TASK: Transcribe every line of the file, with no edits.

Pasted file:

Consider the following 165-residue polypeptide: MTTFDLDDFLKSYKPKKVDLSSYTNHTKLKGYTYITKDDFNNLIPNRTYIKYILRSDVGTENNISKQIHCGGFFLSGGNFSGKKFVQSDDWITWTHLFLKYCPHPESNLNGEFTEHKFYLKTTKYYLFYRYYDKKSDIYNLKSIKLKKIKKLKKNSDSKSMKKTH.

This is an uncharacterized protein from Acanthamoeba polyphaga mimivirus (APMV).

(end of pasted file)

Consider the following 165-residue polypeptide: MTTFDLDDFLKSYKPKKVDLSSYTNHTKLKGYTYITKDDFNNLIPNRTYIKYILRSDVGTENNISKQIHCGGFFLSGGNFSGKKFVQSDDWITWTHLFLKYCPHPESNLNGEFTEHKFYLKTTKYYLFYRYYDKKSDIYNLKSIKLKKIKKLKKNSDSKSMKKTH.

This is an uncharacterized protein from Acanthamoeba polyphaga mimivirus (APMV).